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S. Korea unveils additional support to virus-hit airlines

Aircrafts of Korean Air Lines and Asiana Airlines line up at Incheon International Airport (Yonhap)
Aircrafts of Korean Air Lines and Asiana Airlines line up at Incheon International Airport (Yonhap)
South Korea on Wednesday unveiled another set of measures to support airlines hit hard by the COVID-19 pandemic in the latest move to help airlines stay afloat during the crisis.

The government will continue to reduce the airport usage fee for the airlines until June, the Ministry of Land, Infrastructure and Transport said in a statement, adding the fee will be lowered by 45.7 billion won ($40.6 million).

The ministry said it will later consider whether to extend the fee reduction again by taking into account air travel demand.

"Through this additional support measure, I expect our airline industry will keep its employees and improve corporate competitiveness until air travel demand recovers," Transport Minister Byeon Chang-heum said.

Air travel demand has dried up as countries strengthened entry restrictions to stem the spread of the pandemic.

The number of passengers on international routes plummeted 84 percent to 14.2 million in 2020 from 90.4 million the previous year, according to the ministry.

The International Civil Aviation Organization and the International Air Transport Association forecast that it would take up to four years for global passenger travel demand to recover from the impact of the coronavirus pandemic.

The ministry said it will suspend a retrieval of unused slots at local airports and temporarily allow South Korean airlines to use slots, which have been unused by foreign airlines.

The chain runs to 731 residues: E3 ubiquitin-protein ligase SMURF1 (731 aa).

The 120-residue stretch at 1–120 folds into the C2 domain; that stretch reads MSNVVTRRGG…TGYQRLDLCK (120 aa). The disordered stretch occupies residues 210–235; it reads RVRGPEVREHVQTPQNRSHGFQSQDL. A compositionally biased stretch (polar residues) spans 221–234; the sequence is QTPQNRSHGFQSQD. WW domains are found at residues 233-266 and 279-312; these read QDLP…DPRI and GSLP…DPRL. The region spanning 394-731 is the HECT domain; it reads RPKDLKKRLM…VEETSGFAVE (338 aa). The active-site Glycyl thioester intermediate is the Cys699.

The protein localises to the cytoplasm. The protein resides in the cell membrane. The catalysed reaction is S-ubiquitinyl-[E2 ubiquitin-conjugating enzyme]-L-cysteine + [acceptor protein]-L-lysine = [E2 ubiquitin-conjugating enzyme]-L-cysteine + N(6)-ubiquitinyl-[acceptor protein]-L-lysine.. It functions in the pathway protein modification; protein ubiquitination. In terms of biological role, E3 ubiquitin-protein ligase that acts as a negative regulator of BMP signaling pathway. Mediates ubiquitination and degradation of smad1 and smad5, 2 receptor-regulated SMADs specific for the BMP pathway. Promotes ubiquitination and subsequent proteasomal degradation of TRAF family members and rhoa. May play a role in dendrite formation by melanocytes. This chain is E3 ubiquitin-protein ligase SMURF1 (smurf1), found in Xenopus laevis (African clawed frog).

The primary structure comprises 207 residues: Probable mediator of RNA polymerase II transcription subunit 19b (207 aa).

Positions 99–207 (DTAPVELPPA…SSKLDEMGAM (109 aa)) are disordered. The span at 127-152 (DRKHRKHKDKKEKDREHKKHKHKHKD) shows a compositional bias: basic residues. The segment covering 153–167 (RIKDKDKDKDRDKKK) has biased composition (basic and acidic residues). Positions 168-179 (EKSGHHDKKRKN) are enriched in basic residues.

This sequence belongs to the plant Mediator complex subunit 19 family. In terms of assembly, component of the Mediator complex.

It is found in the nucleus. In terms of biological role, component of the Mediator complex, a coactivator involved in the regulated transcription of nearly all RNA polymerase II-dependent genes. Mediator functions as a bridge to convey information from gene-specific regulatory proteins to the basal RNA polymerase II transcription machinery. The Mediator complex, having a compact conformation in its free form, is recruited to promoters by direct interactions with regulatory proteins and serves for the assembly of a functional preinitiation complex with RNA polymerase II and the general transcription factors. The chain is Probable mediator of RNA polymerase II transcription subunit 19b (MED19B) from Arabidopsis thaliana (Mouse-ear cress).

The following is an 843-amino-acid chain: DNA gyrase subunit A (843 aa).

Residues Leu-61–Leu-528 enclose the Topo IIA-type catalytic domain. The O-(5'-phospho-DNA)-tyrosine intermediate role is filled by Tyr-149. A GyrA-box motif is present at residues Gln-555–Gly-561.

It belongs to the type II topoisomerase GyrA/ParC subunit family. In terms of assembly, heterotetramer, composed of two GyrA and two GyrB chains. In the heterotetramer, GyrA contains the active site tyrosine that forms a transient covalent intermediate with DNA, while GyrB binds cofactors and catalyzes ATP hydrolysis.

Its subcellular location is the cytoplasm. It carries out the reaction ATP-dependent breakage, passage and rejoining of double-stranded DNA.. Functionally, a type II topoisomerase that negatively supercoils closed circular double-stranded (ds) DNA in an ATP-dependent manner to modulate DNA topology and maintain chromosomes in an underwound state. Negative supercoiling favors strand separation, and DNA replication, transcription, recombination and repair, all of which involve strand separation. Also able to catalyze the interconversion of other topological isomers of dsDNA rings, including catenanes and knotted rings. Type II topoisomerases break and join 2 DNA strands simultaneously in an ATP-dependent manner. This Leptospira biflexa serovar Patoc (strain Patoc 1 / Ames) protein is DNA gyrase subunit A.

Korean Air Lines Co. and Asiana Airlines Inc., the country's two full-service carriers, have converted some of their passenger jets into cargo planes to offset the sharp decline in air travel demand.

The move is in line with global peers that are now using their passenger planes for cargo flights, either by using cargo seat bags or removing seats.

Last month, Korean Air joined other airlines to offer a sightseeing flight on the route from Incheon International Airport, South Korea's main gateway, to the East Sea, Busan, Jeju Island, the Straits of Korea and back to Incheon.

Korean Air said it will offer two "flights to nowhere" -- air travel purely for the purpose of the journey, not the destination -- in March.

In line with the move, the ministry said it will allow airlines to offer flights to nowhere at other South Korean airports while introducing inbound sightseeing flights.

The ministry also said it will consult with relevant ministries and agencies on providing additional financial support for the airlines to ease their potential cash shortage.

The state-run Korea Development Bank and the Export-Import Bank of Korea have injected 2.9 trillion won into Korean Air Lines Co. and Asiana Airlines Inc., the country's two full-service carriers.

The two policy lenders also have extended a combined 541.5 billion won to five low-cost carriers, including Jeju Air Co., Jin Air Co. and Air Busan Co., in loans.

Separately, the government will provide subsidies for employment for up to 180 days if airlines keep their employees through paid leave.

Korean Air said Wednesday it will have 70 percent of its employees go on unpaid leave until June due to the prolonged coronavirus impact on the airline industry.

The national flag carrier began to have 70 percent of its 18,000-strong workforce take paid leave in April last year as part of self-help measures to overcome the unprecedented virus crisis. (Yonhap)
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